But that’s partly what’s made the likes of HQ, Kyo and Kilo the nerve centre for a small but tight-knit community of music fans made up largely of expats, indie kids and creative types. Some of the most respected names in local fashion, music and design are regulars, including creative consultant Tracy Phillips; architect/co-founder of DJ collective Darker Than Wax, Dean Chew; and model Nadia Rahmat (who oversees events at Kilo). Even the emo singer/songwriter Gentle Bones has been spotted. Says Phillips: “There’s such a broad spectrum to explore within techno music… I love how it draws me in and moves both my body and mind.”
The History Of Techno
What exactly is this breed of electronic dance music called techno? Before you associate it with cheesy tunes you might hear blasting from your neighbourhood phone accessories kiosk, those in the scene will have you know that it’s a sub-genre of house and disco that originated in Detroit in the US some time in the mid-to-late ’80s.
According to Kim Khan Zaki (aka DJ Zig Zach and a regular fixture at Kyo and Kilo Lounge), Berlin has since become the epicentre with a more “evolved” sound and scene. Alyssa Kokilah, who holds pop-up techno parties here under the Super 0 name and is now based mostly in Berlin, points out that partygoers in the German capital are “very open-minded”. “For a DJ, it’s probably one of the best places to play at as they get the creative freedom to steer the dance floor any way they wish and the crowd reciprocates,” she explains.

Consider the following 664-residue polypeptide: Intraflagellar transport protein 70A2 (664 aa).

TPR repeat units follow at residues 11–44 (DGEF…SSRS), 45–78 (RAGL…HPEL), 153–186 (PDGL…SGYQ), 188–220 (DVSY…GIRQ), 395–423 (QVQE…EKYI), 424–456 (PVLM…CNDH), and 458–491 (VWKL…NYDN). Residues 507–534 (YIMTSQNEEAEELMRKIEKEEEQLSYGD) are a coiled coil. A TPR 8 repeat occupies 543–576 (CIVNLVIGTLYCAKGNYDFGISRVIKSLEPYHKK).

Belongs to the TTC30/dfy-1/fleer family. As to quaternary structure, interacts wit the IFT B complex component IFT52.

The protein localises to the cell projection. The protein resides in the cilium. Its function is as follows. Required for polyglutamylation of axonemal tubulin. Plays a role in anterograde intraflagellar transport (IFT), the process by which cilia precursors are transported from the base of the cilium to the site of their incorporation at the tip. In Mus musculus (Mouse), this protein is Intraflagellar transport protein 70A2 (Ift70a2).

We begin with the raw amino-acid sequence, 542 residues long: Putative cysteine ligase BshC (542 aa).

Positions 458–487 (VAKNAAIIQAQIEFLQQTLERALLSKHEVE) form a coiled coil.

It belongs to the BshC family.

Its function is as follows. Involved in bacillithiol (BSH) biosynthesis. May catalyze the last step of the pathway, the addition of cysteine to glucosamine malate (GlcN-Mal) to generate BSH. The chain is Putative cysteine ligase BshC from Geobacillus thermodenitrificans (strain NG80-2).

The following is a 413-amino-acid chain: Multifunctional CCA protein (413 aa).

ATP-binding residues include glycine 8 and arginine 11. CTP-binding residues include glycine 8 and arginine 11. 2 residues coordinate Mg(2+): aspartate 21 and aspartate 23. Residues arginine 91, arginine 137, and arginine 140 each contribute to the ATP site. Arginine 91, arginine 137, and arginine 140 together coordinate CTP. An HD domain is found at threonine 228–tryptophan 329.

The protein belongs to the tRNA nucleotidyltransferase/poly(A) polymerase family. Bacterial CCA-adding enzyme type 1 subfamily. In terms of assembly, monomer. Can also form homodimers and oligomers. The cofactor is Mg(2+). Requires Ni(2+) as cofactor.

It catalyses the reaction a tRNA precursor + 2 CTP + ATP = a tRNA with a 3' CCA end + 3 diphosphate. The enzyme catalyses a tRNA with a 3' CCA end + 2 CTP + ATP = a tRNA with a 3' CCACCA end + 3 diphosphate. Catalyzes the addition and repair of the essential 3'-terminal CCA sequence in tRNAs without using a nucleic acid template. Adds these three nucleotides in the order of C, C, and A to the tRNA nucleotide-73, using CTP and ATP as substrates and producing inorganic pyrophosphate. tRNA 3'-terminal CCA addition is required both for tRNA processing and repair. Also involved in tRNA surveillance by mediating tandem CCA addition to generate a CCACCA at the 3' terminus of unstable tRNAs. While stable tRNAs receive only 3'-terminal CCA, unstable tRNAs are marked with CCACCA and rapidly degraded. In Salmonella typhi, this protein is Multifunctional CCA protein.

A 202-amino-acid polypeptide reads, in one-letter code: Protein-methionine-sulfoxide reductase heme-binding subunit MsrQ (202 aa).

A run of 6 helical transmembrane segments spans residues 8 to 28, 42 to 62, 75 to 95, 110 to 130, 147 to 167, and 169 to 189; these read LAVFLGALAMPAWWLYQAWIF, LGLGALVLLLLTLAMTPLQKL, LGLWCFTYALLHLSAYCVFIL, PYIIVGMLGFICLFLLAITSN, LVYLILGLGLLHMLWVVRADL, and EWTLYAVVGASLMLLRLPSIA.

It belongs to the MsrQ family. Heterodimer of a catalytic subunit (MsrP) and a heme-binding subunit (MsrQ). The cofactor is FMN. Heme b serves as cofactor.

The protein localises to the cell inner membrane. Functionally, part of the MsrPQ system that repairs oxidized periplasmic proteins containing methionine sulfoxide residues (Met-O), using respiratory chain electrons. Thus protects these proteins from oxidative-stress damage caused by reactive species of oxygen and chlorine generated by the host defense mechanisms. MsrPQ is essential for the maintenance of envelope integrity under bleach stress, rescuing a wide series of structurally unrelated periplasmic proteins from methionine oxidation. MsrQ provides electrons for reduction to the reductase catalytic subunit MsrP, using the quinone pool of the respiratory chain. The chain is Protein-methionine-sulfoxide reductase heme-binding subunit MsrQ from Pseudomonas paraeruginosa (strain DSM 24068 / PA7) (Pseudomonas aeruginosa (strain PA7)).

That’s not to say that Singapore’s slowly burgeoning techno scene is new. Before EDM invaded (some say perverted) virtually every major club, it occupied a substantial slice of the nightlife pie here in the ’90s and early ’00s. Zaki credits veteran radio jockey Chris Ho with opening his eyes to ambient and electronic music with his experimental show, “Hip Parade: The Now Sound Of The Future”. Phillips, who was marketing manager of Zouk at the time, adds that clubs like her then-workplace and promoters such as the now-defunct Kinemat helped champion it.
She says: “Zouk’s resident DJ Jonathan Yeo had a weekly techno night and the club would make an effort to book key players in the international scene – from Detroit legends like Jeff Mills and Carl Craig to German acts like Sven Vath and M.A.N.D.Y, who still play here almost every year.”